Fort Valley State Rep. Tony Sellier died last night after complications from surgery. He was 65.
That's according to Peach County coroner Kerry Rooks and Sellier's Republican colleague Rep. Allen Peake.
Peake, who said he spoke to Sellier's wife, said Sellier became dehydrated after a medical procedure about a week ago. He apparently died of congestive heart failure, Peake said.
Rooks said Sellier died Tuesday night at Peach County Medical Center.
Arrangements include two visitations Friday at th Byron Municipal Complex. The first begins at 11 a.m. and ends at 2 p.m. The second will be from 5 p.m. until 7 p.m. with a Rosary service immediately folling the 7 p.m. visitation.
Funeral services will be held at St. Juliana's Catholic Church in Fort Valley at 3 p.m. Saturday. In lieu of flowers, the family requests donations be made either to the American Cancer Society or a favored charity.
Peake, who served four years in the legislature with Sellier, said, "He was a great guy, a tremendous public servant and a wonderful family man. He will be sorely missed."
Governor Sonny Perdue announced that flags on state buildings and grounds will fly at half staff on the day of Sellier's funeral. The Governor issued this statement:
"Mary and I are deeply saddened this morning as we mourn the loss of Rep. Tony Sellier, a beloved friend and public servant to Middle Georgia. Tony's compelling personal history, along with his deep commitment to faithfully representing his constituents, made him one of the most respected members of the Georgia General Assembly. We join all of Middle Georgia in praying for God's comfort and peace for his wife Judye, their three children and ten grandchildren, and for the entire Fort Valley community that Tony loved so dearly."
Georgia House Speaker David Ralston released a statement that said, in part, "He was one of the most decent and honorable individuals to serve the state of Georgia. The integrity and honor he brought to public service and the exceptional care he had for those he served will be a lasting tribute to his memory."
In Fort Valley Mayor John Stumbo ordered the city flag lowered to half mast to honor Sellier for his assistance to the city.
"He was always very accessible and for a local politician in dealing with the state House in Atlanta, accessibility is really important," Stumbo said. "I never called but what he didn't call me back just as quickly as he possibly could."
Blue Bird Body Co. also ordered the company flag lowered to half mast to honor Sellier, who worked three decades for Blue Bird.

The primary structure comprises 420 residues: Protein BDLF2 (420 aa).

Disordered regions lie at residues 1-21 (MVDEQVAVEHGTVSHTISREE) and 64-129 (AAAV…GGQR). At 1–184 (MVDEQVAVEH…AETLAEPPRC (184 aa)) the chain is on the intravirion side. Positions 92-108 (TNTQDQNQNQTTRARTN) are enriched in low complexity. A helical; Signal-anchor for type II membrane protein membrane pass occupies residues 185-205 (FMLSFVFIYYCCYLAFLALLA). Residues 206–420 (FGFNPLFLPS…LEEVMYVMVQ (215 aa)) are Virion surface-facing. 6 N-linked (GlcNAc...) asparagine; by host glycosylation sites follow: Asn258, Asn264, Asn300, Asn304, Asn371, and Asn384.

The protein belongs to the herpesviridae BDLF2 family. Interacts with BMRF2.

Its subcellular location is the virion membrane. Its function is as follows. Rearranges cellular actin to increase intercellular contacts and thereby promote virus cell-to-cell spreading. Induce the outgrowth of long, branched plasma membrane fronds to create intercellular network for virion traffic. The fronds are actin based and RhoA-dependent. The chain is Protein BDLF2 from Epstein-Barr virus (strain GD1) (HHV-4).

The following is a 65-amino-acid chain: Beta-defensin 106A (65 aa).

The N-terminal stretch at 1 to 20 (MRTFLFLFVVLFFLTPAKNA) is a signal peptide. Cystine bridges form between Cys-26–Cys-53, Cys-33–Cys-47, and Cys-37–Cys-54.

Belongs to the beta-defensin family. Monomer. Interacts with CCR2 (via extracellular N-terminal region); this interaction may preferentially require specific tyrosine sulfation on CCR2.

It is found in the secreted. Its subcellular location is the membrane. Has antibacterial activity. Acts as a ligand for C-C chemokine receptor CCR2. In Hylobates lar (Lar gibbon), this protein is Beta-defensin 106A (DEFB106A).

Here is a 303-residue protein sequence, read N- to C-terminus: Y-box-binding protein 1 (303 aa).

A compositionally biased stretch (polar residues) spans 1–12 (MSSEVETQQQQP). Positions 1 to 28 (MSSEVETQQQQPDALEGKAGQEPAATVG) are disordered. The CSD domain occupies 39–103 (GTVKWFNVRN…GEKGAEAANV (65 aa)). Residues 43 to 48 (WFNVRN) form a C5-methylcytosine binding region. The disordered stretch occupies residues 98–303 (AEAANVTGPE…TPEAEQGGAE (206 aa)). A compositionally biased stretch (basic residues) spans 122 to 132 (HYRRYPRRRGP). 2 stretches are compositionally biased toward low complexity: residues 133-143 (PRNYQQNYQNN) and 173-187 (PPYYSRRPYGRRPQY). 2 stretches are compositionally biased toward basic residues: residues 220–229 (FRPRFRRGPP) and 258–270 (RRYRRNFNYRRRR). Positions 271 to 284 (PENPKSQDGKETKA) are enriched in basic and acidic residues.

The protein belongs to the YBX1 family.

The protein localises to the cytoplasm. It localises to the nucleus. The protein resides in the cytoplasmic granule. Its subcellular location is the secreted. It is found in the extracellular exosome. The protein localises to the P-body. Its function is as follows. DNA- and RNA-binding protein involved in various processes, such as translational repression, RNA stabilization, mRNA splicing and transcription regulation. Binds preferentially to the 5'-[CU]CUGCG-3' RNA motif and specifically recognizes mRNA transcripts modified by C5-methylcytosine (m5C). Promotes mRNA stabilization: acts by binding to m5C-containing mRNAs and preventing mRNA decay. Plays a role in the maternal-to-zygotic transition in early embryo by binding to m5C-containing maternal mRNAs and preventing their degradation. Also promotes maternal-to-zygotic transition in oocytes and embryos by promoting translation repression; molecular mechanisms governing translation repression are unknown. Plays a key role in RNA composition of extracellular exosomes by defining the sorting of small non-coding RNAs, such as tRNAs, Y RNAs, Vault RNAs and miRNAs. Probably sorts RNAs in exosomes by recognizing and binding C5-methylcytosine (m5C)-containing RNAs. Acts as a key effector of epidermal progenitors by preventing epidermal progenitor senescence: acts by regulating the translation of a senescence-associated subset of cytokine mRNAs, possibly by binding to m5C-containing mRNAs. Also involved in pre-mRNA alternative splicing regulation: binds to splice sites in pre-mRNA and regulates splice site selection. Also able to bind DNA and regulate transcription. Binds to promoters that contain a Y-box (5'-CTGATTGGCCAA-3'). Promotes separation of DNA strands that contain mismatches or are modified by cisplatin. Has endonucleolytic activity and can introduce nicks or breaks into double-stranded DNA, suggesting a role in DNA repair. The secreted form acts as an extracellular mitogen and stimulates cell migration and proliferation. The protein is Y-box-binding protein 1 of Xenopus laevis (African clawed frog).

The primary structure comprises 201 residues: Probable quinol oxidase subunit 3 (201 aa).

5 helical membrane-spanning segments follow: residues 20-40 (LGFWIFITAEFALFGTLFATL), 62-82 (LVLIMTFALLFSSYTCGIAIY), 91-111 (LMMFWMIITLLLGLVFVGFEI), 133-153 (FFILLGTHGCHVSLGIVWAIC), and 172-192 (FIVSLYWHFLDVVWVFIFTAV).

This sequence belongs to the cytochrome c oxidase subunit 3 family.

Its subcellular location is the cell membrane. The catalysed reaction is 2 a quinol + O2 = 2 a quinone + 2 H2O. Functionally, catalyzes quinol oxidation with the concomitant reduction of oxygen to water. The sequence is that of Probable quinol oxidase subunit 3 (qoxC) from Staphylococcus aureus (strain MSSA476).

Gov.-elect Nathan Deal also issued a statement regarding Sellier's death.
"It was with great sadness that Sandra and I learned of the passing of Rep. Tony Sellier," Deal said in a news release. "During the campaign, he was an enthusiastic supporter and was front and center whenever we were in the Middle Georgia region. A Georgian and American by choice, he dearly loved this state and served it well. Our thoughts and prayers are with Judy and his children and grandchildren."
House Speaker Pro-Tem Jan Jones said in a news release that she is "deeply saddened by the loss...He was a great man and an honorable leader for Middle Georgia and the state as a whole. He will be truly missed. My thoughts and prayers go out to him and his family."
As a Republican, Sellier represented House District 136 for the past four years. The district includes Crawford County and parts of Bibb, Houston, Lamar, Monroe, Peach and Upson counties.
Last month, he won re-election to a third term in the General Assembly.
State law requires that a special election must be held to fill Sellier's vacant seat.
The law says that Gov. Perdue must declare the vacancy no later than 10 days after it occurs. The special election must be held not less than 30 nor more than 60 days after the governor declares the vacancy.
Sellier is a retired accountant. He worked for the Blue Bird Corporation in Fort Valley for nearly 35 years.
According to his official biography, Sellier was born in Trinidad and raised in the oil camps of Venezuela where his father worked for Mobil Oil Company. He came to the U.S. at age 15 and became a citizen at 28.
He and his wife raised beef cattle, pecans and peaches on their family farm.